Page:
Low-volume high-intensity interval training for children with obesity: a commentary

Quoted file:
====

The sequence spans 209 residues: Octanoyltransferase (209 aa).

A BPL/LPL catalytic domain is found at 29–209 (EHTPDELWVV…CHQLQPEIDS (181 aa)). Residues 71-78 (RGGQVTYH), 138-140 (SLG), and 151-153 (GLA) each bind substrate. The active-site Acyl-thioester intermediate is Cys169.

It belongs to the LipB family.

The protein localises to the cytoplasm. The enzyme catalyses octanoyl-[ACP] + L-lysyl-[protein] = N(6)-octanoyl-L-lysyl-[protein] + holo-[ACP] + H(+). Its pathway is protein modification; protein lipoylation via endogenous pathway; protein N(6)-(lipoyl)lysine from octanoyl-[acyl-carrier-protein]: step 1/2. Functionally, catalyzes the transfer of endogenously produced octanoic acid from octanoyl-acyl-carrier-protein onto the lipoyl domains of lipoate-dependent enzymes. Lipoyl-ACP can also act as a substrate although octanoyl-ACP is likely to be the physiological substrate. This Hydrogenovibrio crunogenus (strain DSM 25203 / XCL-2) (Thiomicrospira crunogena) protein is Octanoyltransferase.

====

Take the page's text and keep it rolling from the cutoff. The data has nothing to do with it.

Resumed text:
Obesity is the most common chronic disease in childhood, and is a risk factor for cardiovascular diseases (CVD) later in life. Being obese is inversely associated with physical activity and cardiorespiratory fitness (CRF) in children. Increased CRF may negate the detrimental effects of obesity-associated risk factors for CVD, while poor CRF has been associated with increased arterial stiffness and higher levels of blood inflammatory markers. The use of time efficient high-intensity interval training (HIIT) to reduce CVD risk factors and body mass, improve CRF and other health parameters has become popular during the last years in adults with obesity. However, a relatively few studies have investigated the effect of HIIT on body composition, CRF and cardiometabolic biomarkers in children with obesity. It is expected that low-volume HIIT programs are feasable for community-based body mass reduction and health promotion in children with obesity.